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Education and Training:

B.A., Mathematics, Cum Laude, Washington State University, Pullman, Washington (1959)

M.D., George Washington University, Washington, DC (1963)

Rotating Internship, Mount Sinai Hospital, New York, New York (1963-64)

Resident in Medicine, Mount Sinai Hospital, New York, New York (1964-65)

Resident in Medicine,
Parkland Memorial Hospital, Dallas, TX (1965-67)

Senior Fellow in Medicine (Hematology/Oncology), University of Washington, Seattle, WA (1967-68)

Sherrill J. Slichter, M.D.
Professor of Medicine, Division of Hematology
University of Washington School of Medicine

Director, Platelet Transfusion Research,
Bloodworks NW

Office Address:
Bloodworks NW
Box 359190
921 Terry Avenue
Seattle, WA 98104-1256

Phone:   (206) 292-6541
Fax:       (866) 287-7209
E-mail:   sjslichter@BloodworksNW.org


Evaluation of the effects of pathogen reduction on platelet storage and prevention of platelet alloimmunization


      Evaluate methods of extending platelet storage times;

      Assess the effects of pathogen reduction procedures on platelet viability and function;

      Determine approaches to prevent platelet alloimmunization in a dog platelet transfusion model.


Extended Platelet Storage Studies:  Platelet storage is affected by the method of collection, the storage bag, and the storage solution. We have evaluated two different methods of harvesting platelets from whole blood; the so-called platelet-rich plasma method which involves a soft centrifugation of the whole blood to separate the blood into red cells and supernatant platelet-rich plasma. The platelet-rich plasma is then transferred to another bag where the platelets are hard-spun concentrating the platelets at the bottom of the bag, and then most of the supernatant plasma is transferred to another bag for transfusion as plasma. The platelets are re-suspended in a small amount of residual plasma or a storage solution. The alternate method of preparing platelet concentrates from whole blood is called the buffy coat method. In this method, the whole blood is hard-spun producing red cells at the bottom of the bag, a buffy coat layer that contains the white cells and platelets in the middle of the bag, and a supernatant plasma layer. The red cells are removed through ports in the bottom of the bag, plasma is taken off through ports at the top of the bag, and the remaining buffy coats from four to six whole blood collections are pooled, and a soft centrifugation is done to bring down the majority of the red and white cells. The supernatant pooled platelets are removed into another bag for storage in either plasma or a storage solution. Studies to determine how long whole blood prepared platelet concentrates can be stored are in progress. The parameters we are evaluating are how the preparation method, the storage bag, and the storage solution affect platelet viability during extended storage.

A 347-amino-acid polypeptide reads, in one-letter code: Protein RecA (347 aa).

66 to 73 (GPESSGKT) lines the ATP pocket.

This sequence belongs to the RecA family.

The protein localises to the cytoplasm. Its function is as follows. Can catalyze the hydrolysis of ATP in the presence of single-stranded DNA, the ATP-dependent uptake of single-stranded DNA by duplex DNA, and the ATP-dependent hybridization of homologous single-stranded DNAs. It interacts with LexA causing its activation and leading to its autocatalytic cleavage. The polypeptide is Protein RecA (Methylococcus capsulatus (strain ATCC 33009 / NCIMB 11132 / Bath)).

In addition to preparing platelets from whole blood, apheresis procedures can be used to harvest enough platelets from a single donor to constitute a transfusion dose. Our recent studies have indicated that by using a very gentle apheresis collection procedure, storing the platelets in a specific bag, and in a storage solution called Plasmalyte rather than residual plasma, we have been able to extend the storage time of apheresis platelets from the currently licensed 5 days to 12 days while still meeting FDA requirements for platelet quality after storage.

Pathogen Reduction Of Extended Stored Platelets:  Because platelets are stored at room temperature, the risk of bacterial contamination is quite high and is one of the major reasons for limiting platelet storage time to five days to reduce the overgrowth of any bacteria which may have entered the system, usually because of inadequate cleansing of the venapuncture site.  In order to allow licensing of extended stored platelets, a sensitive and specific point of release bacterial assay has to be used, and none are currently available.  Alternatively, a method of pathogen reduction can be used.  We have focused our efforts on working with a manufacturer who has developed a system of pathogen reduction to determine the effects of pathogen reduction on extended stored platelets.  It is known that there is some damage induced by the pathogen reduction process, and so it is unlikely that we will be able to achieve 12 days of storage and still meet FDA post-storage platelet viability measurements, but we are hopeful that we may be able to extend platelet storage times for at least nine to ten days.